“Though I speak all the Hebrew blessings and prayers fluently, and understand all the words and phrases perfectly, and have not love, I am a sounding brass or a clanging cymbal. And though I can teach endtime prophecy, and understand all the mysteries of the Torah, and have perfect knowledge of precisely how and when and where the sabbaths and new moons and holy days should be celebrated, and how every little commandment should be observed, and though I have enough faith to afford to buy the best glatt kosher food for every meal, and have not love, I am nothing. And though I give tsedakah generously and though I would give my body to be burned rather than disobey the Torah, and have not love, it profiteth me nothing.”
Why is the commandment to love one another so important? “By this shall all men know that ye are My disciples, if ye have love one to another” (Jn. 13:35). If we love one another, the world will know we are His disciples; if we don’t love one another, it is proof that we are not truly His disciples. He did not say, “By this shall all men know that ye are My disciples, if ye keep the Sabbath and Feasts and eat kosher.” As important as these things are, they are not the proof of our status as His disciples. The Sabbath, the Feasts, and the dietary laws must not be minimized, but the proof of discipleship is not found in these things. The proof of discipleship is found in our love for one another.
Years ago the pastor of a church in South America said, “Our church grew from 200 people who didn’t love one another to 600 people who didn’t love one another.” This pastor was honest and humble enough to admit this. I want to see the Messianic movement grow and I want to see the size of my own congregation increase, but not without brotherly love.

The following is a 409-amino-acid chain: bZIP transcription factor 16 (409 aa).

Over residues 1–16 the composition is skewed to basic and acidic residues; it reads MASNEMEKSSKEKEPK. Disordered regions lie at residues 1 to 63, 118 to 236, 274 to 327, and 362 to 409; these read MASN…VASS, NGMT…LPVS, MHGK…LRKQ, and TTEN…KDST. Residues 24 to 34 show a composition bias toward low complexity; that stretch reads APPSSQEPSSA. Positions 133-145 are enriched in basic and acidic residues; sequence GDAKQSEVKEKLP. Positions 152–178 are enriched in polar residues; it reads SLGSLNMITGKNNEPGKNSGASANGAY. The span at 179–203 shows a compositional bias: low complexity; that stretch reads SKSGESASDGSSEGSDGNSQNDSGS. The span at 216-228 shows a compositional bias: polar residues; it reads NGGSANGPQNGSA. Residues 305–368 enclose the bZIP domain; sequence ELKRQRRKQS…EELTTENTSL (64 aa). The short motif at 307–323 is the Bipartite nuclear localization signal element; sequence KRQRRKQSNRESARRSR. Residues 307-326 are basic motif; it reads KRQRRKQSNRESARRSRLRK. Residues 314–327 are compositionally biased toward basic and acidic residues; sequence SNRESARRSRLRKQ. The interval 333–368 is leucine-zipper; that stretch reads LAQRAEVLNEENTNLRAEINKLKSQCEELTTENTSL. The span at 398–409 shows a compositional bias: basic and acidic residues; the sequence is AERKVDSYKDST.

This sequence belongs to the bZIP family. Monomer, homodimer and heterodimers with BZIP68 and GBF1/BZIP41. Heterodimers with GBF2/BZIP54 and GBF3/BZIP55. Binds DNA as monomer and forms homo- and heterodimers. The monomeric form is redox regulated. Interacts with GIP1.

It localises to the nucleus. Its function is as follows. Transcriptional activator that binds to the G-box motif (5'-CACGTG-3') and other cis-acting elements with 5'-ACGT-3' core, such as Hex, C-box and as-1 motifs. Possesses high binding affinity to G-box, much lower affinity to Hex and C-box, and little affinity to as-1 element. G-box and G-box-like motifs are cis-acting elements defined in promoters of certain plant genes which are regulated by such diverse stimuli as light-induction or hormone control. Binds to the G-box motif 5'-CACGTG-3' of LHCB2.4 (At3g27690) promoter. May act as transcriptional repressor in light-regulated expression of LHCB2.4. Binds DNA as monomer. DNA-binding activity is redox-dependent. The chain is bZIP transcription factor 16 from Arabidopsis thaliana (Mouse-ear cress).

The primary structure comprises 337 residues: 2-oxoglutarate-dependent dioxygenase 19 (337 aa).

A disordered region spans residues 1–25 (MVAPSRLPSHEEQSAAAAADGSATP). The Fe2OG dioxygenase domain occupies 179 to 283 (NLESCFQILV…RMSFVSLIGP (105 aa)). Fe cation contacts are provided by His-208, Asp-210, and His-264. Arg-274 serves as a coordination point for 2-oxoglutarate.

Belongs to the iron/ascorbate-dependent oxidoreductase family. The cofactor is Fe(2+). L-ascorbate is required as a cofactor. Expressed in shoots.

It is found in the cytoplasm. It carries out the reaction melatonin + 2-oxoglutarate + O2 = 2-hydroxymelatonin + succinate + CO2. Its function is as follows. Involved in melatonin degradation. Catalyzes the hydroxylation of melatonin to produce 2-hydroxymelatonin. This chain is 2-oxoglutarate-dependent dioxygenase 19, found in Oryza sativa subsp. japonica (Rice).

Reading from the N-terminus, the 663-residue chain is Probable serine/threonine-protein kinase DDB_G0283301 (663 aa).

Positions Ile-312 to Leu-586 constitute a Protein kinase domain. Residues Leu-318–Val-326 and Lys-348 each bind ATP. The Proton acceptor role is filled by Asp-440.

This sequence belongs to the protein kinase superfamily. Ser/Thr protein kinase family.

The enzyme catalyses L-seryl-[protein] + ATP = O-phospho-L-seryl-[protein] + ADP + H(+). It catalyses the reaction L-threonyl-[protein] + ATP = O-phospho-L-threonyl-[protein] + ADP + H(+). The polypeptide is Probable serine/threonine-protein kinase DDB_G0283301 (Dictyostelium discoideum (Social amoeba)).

Paul wrote to the Ephesians:
“Let no corrupt communication proceed out of your mouth, but that which is good to the use of edifying, that it may minister grace to the hearers. And grieve not the Holy Spirit of God, whereby ye are sealed unto the day of redemption. Let all bitterness, and wrath, and anger, and clamour, and evil speaking be put away from you, with all malice. And be ye kind one to another, tenderhearted, forgiving one another, even as God for Christ’s sake hath forgiven you” (Eph. 4:29ff).
Paul’s instructions to the Ephesians implies that there will be times when believers in a congregation will have to forbear one another and forgive one another. It’s easy to love people who agree with all of our theology and doctrines. Yet even in a small congregation of people who agree on something like keeping the 7th-day Sabbath and the dietary laws, there are bound to be disagreements about exactly how the Sabbath and dietary laws should be kept. What activities are appropriate or inappropriate on the Sabbath? What constitutes excessive over-scrupulousness in keeping the dietary laws, and what constitutes carelessness? We can expect differences of opinion even among godly men, and that is why we are told to forbear one another and forgive one another.